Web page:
Benjamin Wedro, MD, FACEP, FAAEM
Dr. Ben Wedro practices emergency medicine at Gundersen Clinic, a regional trauma center in La Crosse, Wisconsin. His background includes undergraduate and medical studies at the University of Alberta, a Family Practice internship at Queen's University in Kingston, Ontario and residency training in Emergency Medicine at the University of Oklahoma Health Sciences Center.
Charles Patrick Davis, MD, PhD
Dr. Charles "Pat" Davis, MD, PhD, is a board certified Emergency Medicine doctor who currently practices as a consultant and staff member for hospitals. He has a PhD in Microbiology (UT at Austin), and the MD (Univ. Texas Medical Branch, Galveston). He is a Clinical Professor (retired) in the Division of Emergency Medicine, UT Health Science Center at San Antonio, and has been the Chief of Emergency Medicine at UT Medical Branch and at UTHSCSA with over 250 publications.
- What is hydronephrosis?
- What causes hydronephrosis?
- What are the symptoms of hydronephrosis?
- When should I seek medical care for hydronephrosis?
- How is hydronephrosis diagnosed?
- What is the treatment for hydronephrosis?
- What are the complications of hydronephrosis?
- Can hydronephrosis be prevented?
- Hydronephrosis At A Glance
- Patient Comments: Hydronephrosis - Treatment
- Patient Comments: Hydronephrosis - Cause
What is hydronephrosis?
Hydronephrosis describes the situation where the urine collecting system of the kidney is dilated. This may be a normal variant or it may be due to an underlying illness or medical condition.
Normally, the kidney filters waste products from blood and disposes of it in the urine. The urine drains into individual calyces (single=calyx) that form the renal pelvis. This empties into the ureter, a tube that connects the kidney to the bladder. The urethra is the tube that empties the bladder.
While obstruction or blockage is the most frequent cause of hydronephrosis, it may be due to problems that occur congenitally in a fetus (prenatal) or may be a physiologic response to pregnancy.
Technically, hydronephrosis specifically describes dilation and swelling of the kidney, while the term hydroureter is used to describe swelling of the ureter. Hydronephrosis may be unilateral involving just one kidney or bilateral involving both.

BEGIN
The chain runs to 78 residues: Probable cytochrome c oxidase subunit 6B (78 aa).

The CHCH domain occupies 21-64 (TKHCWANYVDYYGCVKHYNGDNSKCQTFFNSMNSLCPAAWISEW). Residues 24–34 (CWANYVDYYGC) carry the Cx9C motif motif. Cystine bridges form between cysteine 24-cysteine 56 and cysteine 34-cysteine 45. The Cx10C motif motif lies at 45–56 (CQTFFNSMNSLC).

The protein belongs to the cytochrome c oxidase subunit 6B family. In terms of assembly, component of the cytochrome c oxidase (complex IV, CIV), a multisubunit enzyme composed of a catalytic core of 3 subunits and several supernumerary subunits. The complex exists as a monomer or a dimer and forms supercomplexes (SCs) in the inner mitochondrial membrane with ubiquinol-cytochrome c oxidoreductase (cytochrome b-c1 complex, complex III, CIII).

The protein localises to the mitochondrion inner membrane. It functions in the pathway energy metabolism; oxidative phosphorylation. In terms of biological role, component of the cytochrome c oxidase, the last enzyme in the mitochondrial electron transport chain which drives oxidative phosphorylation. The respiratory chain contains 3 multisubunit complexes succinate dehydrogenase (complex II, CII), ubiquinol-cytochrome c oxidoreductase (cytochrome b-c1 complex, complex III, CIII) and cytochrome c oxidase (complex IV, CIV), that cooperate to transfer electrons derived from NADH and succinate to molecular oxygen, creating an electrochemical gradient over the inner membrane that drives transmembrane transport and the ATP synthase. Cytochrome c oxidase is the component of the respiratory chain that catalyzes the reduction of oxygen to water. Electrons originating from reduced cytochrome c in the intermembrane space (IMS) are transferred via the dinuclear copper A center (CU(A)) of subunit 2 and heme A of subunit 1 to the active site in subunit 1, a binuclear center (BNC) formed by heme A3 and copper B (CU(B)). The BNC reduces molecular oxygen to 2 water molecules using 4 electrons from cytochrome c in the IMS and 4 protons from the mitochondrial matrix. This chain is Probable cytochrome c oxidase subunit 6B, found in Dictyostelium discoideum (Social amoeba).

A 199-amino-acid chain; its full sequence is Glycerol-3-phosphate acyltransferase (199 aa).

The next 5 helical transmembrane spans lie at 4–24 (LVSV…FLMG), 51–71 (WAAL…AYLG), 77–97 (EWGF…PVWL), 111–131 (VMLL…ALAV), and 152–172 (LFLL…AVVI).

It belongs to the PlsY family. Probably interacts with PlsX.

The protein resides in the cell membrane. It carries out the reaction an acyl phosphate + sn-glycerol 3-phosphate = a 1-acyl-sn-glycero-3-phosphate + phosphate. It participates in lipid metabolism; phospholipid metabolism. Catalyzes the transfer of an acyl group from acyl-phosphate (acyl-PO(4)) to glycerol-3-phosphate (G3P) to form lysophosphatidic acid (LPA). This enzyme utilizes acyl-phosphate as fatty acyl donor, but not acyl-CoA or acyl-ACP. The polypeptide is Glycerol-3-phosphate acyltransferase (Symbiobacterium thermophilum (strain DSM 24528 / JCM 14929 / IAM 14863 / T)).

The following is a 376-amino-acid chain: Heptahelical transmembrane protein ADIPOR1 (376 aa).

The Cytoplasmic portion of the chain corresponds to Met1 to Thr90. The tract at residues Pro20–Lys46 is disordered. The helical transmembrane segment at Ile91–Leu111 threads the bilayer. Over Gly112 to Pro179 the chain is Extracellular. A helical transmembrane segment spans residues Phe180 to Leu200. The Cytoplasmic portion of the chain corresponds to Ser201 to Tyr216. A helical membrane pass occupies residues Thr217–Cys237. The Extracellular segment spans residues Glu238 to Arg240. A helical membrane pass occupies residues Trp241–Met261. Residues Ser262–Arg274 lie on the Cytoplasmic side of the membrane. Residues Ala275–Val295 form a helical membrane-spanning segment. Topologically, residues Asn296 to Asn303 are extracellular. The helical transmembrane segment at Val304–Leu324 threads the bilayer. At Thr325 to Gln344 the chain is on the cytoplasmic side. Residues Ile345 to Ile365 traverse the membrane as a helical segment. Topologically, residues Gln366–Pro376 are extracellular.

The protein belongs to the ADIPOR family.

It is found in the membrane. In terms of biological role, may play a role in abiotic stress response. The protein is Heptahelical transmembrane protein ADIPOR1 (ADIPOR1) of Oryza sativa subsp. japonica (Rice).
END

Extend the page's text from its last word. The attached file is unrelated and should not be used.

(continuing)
A complication of hydronephrosis is decreased kidney function. The increased pressure of extra fluid within the kidney decreases the blood filtration rate and may cause structural damage to kidney cells. This decrease in function is reversible if the underlying condition is corrected but if the hydronephrosis lasts many weeks, the damage may be permanent.
What causes hydronephrosis?
There are numerous causes of hydronephrosis that are categorized based upon the location of the swelling and whether the cause is intrinsic (located within the urinary collecting system), extrinsic (outside of the collecting system) or if it due to an alteration in function.
Examples of intrinsic causes of hydronephrosis
- Kidney stone. Likely the most common reason to have unilateral
hydronephrosis is a kidney stone that causes obstruction of the ureter. The
stone gradually moves from the kidney into the bladder but if it should act like
a dam while in the ureter, urine will back up and cause the kidney to swell.
This would be classified as an intrinsic obstruction.
- Blood clot
- Stricture or scarring
- The inability to empty the bladder (urinary retention) for any reason may
cause bilateral hydronephrosis.
- Urethral stricture
- Urethral valves
Examples of extrinsic causes of hydronephrosis
- Tumors or cancers that compress the ureter and prevent urine flow. Examples
include lymphoma and sarcoma, especially if they are located in the
retroperitoneum, where the kidneys and ureters are located behind the sac that
contains the bowel.
- Retroperitoneal fibrosis
- Ovarian vein syndrome
- Cancer of the cervix
- Cancer of the prostate
- Uterine prolapse
- Scarring due to radiation therapy
- Prostate hypertrophy or swelling is a common cause of urinary retention and
subsequent hydronephrosis in males.
- Prostate cancer
Examples of functional causes of hydronephrosis
- Neurogenic bladder or the inability of the bladder to function properly
occurs because of damage to the nerves that supply it. This may occur in
tumors, spinal cord injuries or tumors,
multiple sclerosis, and
- Vesicoureteral reflux where urine flows backwards from the bladder into the ureter. Prenatal hydronephrosis is an example, though it may occur at any time in life.
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